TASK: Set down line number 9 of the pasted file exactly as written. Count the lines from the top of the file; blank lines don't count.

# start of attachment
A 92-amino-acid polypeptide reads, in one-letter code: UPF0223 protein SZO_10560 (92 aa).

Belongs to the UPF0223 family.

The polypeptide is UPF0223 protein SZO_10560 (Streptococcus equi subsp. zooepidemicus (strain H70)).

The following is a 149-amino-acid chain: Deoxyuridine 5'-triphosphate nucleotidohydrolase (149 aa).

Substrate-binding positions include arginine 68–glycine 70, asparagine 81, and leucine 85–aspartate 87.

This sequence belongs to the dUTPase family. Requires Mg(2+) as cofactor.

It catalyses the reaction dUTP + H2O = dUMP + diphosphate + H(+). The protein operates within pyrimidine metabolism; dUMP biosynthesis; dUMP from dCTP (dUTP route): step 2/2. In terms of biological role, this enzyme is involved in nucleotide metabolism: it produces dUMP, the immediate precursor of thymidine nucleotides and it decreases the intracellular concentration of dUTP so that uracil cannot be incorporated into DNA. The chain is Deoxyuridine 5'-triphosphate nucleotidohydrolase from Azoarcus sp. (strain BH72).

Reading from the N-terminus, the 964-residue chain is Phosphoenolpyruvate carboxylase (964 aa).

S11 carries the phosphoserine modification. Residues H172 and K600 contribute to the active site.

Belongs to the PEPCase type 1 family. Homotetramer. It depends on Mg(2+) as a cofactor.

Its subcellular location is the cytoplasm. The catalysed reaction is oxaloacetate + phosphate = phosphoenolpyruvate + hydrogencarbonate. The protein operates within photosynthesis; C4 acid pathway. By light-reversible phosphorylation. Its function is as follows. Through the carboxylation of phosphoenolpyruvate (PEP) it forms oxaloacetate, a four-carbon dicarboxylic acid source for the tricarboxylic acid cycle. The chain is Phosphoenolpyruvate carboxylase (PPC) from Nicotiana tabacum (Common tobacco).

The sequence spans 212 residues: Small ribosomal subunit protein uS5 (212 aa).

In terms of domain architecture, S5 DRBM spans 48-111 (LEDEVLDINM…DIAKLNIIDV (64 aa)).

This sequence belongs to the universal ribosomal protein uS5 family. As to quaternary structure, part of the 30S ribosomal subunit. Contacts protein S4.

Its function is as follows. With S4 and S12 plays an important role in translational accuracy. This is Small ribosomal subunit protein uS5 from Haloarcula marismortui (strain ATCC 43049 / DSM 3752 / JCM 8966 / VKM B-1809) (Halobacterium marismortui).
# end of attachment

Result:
S11 carries the phosphoserine modification. Residues H172 and K600 contribute to the active site.